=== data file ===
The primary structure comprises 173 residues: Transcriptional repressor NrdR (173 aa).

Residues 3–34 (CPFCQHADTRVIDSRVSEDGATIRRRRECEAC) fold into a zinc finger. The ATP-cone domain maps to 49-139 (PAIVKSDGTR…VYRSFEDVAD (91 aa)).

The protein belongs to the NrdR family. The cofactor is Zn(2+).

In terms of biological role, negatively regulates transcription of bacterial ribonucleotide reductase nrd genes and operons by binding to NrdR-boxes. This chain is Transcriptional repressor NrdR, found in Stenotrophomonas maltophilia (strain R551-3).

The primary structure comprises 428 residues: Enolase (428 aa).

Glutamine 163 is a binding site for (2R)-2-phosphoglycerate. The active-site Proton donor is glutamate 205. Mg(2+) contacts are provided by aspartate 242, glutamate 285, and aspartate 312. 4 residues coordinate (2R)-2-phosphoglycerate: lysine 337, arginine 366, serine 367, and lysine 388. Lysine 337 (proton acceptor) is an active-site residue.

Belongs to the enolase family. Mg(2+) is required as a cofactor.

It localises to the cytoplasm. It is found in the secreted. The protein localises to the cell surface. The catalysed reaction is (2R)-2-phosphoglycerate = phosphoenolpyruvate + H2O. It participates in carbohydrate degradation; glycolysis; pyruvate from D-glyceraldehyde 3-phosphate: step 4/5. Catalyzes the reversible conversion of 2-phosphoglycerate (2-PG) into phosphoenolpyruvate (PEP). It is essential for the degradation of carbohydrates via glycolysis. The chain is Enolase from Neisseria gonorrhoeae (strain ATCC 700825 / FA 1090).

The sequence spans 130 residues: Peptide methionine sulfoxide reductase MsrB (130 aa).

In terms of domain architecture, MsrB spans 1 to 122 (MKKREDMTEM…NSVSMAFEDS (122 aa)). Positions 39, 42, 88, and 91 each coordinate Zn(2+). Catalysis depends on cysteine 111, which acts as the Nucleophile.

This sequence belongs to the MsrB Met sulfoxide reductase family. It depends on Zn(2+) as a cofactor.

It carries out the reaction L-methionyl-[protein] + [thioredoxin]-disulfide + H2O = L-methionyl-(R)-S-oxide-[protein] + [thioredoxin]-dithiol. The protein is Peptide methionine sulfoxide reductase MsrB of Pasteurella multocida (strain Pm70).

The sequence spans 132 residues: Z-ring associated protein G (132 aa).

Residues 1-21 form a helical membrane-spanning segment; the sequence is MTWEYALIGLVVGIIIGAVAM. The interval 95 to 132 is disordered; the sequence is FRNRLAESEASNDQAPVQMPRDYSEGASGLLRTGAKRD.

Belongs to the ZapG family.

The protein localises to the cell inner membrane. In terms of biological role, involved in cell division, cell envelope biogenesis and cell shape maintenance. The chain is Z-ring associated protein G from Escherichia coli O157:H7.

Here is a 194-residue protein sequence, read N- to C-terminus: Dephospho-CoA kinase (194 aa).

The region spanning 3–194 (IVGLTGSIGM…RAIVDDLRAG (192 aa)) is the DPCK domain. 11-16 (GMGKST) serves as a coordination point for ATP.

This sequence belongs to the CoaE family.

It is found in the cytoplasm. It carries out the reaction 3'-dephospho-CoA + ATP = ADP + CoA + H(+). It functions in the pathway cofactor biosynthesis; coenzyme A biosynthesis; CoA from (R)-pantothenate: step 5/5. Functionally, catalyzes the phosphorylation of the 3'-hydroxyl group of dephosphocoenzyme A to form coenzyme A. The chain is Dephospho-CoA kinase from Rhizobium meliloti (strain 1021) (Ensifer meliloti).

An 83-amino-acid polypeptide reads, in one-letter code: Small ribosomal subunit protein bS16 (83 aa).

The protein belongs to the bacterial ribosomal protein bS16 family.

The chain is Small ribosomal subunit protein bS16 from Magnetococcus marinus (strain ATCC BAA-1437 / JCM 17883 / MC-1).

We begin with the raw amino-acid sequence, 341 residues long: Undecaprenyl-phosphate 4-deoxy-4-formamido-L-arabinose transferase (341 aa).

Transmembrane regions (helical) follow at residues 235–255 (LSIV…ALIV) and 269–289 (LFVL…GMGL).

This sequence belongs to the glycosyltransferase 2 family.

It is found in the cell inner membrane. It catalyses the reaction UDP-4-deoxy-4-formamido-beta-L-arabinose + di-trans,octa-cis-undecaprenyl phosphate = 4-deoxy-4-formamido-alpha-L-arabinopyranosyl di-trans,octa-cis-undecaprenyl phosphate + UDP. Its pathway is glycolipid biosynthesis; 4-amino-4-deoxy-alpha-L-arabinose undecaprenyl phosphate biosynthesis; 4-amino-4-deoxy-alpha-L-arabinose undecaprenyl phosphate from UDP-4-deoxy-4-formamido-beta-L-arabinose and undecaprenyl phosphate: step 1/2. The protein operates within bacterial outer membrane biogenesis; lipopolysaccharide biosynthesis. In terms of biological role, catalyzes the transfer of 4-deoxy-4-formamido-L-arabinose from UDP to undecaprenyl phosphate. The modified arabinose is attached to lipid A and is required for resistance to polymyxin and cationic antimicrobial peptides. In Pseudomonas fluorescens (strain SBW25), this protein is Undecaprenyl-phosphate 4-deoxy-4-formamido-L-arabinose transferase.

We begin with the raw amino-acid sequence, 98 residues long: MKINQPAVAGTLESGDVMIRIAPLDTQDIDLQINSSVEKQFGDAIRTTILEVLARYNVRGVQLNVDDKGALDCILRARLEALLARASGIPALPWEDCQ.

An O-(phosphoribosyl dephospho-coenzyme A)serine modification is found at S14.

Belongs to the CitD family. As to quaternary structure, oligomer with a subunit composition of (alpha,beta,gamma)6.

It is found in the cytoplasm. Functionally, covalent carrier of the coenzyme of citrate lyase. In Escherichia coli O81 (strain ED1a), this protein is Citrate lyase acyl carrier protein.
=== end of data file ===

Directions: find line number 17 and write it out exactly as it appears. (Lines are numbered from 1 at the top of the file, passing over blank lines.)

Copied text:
Here is a 194-residue protein sequence, read N- to C-terminus: Dephospho-CoA kinase (194 aa).